Once the event coordinator has identified the staffing need, he moves on to recruiting and selecting the individuals to occupy the available positions. Recruitment and selection is generically “concerned with any means available to meet the needs of the firm for certain skills and behaviors” (Armstrong, 2000, p.201). What these processes generally do it to attract prospective employees and determine which of the candidates are best suited for the available positions. It is imperative that the processes of recruitment and selection be efficient, effective and fair (ACAS). As the best candidates are identified, the human resource manager, after an understanding with the executives, makes an employment offer to the individual. This employment offer will not only include the specification of the salary, but also that of premiums, bonuses, salary renegotiations and so on.
Following the example of the community celebration, the event manager has to find means of attracting prospective employees (the word employees is hereby used as a convention and refers to the 900 individuals required in the organization of the festivities). There are several means in which the planner can attract candidates to the positions. He can for instance use word of mouth, by which he tells his acquaintances that he needs people to fill in positions and asks them to refer the jobs to interested individuals; this method has the advantage that the acquaintances will generally recommend reliable and capable individuals. Other means of securing candidates are those of advertising in the local media, on the internet or at the local employment agency (Arthur, 2001).
The candidates who contract the event planner have to be interviewed and the manager is placed in a situation of identifying the most suitable candidates. Given the complexity of the community celebration, it is generally required of the candidates to have expertise within the job for which they apply and to be team players. It is crucial to hire people with these skills in order to maintain a positive and productive working atmosphere. As the event coordinator, or his delegate/s in charge of staffing, identifies suitable candidates, he makes an offer of financial (and non-financial) rewards. If the candidate is satisfied with the offer, then the parties sign a contract and the individual is hired for the position (Yate, 1993).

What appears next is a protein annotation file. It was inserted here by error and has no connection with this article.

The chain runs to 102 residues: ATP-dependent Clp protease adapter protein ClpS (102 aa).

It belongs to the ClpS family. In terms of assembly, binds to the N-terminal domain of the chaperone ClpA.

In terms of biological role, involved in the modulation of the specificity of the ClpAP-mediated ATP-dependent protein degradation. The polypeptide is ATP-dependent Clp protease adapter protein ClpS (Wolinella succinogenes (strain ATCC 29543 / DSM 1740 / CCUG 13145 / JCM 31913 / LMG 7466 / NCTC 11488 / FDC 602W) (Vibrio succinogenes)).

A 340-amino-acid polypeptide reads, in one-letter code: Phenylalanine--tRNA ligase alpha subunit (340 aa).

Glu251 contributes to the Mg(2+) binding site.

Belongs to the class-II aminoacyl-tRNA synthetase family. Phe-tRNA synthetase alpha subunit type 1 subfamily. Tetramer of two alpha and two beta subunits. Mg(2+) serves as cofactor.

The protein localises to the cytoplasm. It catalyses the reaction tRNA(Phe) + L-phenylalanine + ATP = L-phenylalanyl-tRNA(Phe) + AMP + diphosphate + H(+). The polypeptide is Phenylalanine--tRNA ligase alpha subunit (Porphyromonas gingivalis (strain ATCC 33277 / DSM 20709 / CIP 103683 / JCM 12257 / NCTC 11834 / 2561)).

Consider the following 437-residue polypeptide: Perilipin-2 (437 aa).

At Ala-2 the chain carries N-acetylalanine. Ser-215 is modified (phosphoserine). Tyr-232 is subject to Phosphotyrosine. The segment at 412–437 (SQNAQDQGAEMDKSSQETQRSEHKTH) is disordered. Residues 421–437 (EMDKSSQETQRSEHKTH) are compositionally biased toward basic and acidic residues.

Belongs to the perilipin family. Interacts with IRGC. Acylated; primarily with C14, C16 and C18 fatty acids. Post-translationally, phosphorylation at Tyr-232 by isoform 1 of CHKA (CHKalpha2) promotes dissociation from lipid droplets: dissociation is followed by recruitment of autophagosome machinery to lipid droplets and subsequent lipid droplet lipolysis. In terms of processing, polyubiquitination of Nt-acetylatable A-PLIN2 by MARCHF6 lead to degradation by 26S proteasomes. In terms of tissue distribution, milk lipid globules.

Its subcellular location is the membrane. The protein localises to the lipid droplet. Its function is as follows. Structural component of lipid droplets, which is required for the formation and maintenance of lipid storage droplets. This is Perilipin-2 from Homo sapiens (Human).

In most companies conducting business activities, training has become part of the business model. Its purpose is that of preparing highly skilled staff members to complete their professional tasks in the best possible circumstances, generally with time and cost efficiency. Yet, training also serves the purpose of increasing the morale of the employees, who feel better valued by the entity, and who also have more confidence in the future professional formation, as they are able to acquire new skills (Machin and Wilkinson, 1995).
Within the community celebration, training sessions are less common than within the business community. Still, they occur and can be explained once again by the complexities of the event. In this order of ideas, the event gathers 20,000 visitors, meaning that it will be extremely crowded and demanding. The people serving the food will have to be quick and expeditious, on top of the original necessity of being good at their job and polite to the “customer.” Then, the administrative staff handles celebrities, which might issues special demands, meaning then that the staff has to be able to handle these chores, as well as cope with the mental pressures.
The training sessions for the staff working at the community festival are shorter and less punctual in comparison to the training sessions offered by economic agents. Yet, they are equally necessary and useful. They could be organized for the duration of a couple of hours, often a couple of days before the actual event.
4.4. Motivation and retention
Similar to the training sessions, the motivation and retention of the staff is less important at the festival in comparison to a business climate. Yet, it is still crucial to the success of the event. Motivation specifically refers to the offering of several financial and non-financial incentives that satisfy the staff and motivate his presence in the company and his hard work and support to the overall organizational goals. The human resource theory argues that each individual is driven by individual needs and that the company should strive to satisfy these needs (Weiner, 1992). Generally, if the employer is able to satisfy the employees’ needs and wants through motivation strategies, then the employer should also be able to retain the employees and avoid the costs that come from large employee turnover rates.